For the uninitiated, Castle Brands, Inc. is a developer and international marketer of premium beverage alcohol brands. The key brands include: Gosling's Rum®, Jefferson's®, Jefferson's Presidential Select™ and Jefferson's Reserve® Bourbon, Jefferson's® Rye Whiskey, Boru® Vodka, Celtic Honey® Liqueur, Castello Mio™ Sambuca, and many others. Gosling’s Rum® and Ginger Beer are the main ingredients in Castle Brands’ trademarked Dark N Stormy cocktail, which also includes Ginger Beer over ice with a slice of lime. The popularity of this drink is a big driver of sales for the company.
The stock market is sick and so are most investors’ stock portfolios. The good news is that unlike most market watchers, we are now able to diagnose what has been happening in the market this year and identify how to nurse your portfolios back to health. As is the case with most cures, we must first diagnose the current situation before prescribing a formula designed to rehabilitate the problems. So, let's start at the very beginning: Jan. 1, 2014.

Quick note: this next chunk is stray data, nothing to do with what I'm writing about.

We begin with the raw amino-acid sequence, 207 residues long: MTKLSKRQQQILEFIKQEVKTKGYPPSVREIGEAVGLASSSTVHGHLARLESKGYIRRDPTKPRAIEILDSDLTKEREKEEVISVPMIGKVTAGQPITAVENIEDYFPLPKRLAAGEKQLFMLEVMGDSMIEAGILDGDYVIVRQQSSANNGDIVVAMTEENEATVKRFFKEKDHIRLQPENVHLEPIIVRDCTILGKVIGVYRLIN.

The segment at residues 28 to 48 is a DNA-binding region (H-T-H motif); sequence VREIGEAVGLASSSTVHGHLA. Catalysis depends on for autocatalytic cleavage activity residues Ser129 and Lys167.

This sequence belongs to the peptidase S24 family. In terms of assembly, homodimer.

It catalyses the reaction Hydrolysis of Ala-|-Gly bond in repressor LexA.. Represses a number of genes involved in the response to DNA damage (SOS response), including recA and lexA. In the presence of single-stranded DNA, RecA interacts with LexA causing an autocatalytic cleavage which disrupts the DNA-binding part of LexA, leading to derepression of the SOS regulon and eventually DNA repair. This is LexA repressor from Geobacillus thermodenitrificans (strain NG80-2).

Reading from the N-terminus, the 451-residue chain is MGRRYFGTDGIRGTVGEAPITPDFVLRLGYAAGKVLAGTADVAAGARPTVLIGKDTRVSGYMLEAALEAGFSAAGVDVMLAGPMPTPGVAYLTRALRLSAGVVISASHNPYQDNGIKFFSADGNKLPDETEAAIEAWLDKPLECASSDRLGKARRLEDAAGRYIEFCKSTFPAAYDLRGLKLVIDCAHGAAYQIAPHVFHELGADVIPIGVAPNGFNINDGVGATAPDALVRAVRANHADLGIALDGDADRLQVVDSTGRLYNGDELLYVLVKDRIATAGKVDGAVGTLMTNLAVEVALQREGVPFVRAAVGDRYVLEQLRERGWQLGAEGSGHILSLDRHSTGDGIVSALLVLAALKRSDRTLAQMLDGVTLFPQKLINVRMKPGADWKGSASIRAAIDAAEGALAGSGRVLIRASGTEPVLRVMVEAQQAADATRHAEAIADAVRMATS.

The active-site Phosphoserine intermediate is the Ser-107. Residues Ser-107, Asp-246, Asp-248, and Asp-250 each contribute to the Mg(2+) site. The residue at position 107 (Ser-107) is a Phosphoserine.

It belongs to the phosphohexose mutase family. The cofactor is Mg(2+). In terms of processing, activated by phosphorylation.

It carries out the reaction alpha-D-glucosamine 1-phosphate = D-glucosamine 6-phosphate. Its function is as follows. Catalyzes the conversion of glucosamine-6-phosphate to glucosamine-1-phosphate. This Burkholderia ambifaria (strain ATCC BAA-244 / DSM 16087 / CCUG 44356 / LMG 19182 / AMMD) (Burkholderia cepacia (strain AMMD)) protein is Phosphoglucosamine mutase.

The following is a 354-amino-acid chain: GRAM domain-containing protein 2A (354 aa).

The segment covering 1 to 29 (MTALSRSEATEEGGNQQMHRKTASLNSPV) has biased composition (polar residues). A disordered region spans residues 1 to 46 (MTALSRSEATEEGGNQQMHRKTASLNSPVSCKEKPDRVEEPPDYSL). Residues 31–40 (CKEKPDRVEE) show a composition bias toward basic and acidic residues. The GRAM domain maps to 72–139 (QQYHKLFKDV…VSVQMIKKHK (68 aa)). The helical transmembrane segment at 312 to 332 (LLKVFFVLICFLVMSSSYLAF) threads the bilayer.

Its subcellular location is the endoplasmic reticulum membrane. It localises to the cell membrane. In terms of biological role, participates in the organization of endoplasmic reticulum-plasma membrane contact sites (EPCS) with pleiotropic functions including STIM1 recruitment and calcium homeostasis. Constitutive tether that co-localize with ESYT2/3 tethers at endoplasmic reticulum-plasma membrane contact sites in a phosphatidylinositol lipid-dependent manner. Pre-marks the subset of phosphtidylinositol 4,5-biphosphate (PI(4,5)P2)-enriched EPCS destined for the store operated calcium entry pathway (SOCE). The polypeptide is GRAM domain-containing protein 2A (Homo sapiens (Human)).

Looking back, nothing thus far in 2014, save for the cannabis stock rally, seemed to make any sense. In almost every start to a new year, the previous year’s big movers begin to sell off early on and are replaced by stocks that perhaps had a bad year before but are well-positioned strategically and appear to be fundamentally attractive. Our stock picks and approach reflected the expectation of this phenomenon. For some reason, the momentum stocks remained in play while the more undervalued stocks stayed under the radar. Plus, the market reached new highs despite our projections that Q1 results would be negatively affected by weather and should be used as a catalyst to sell stocks.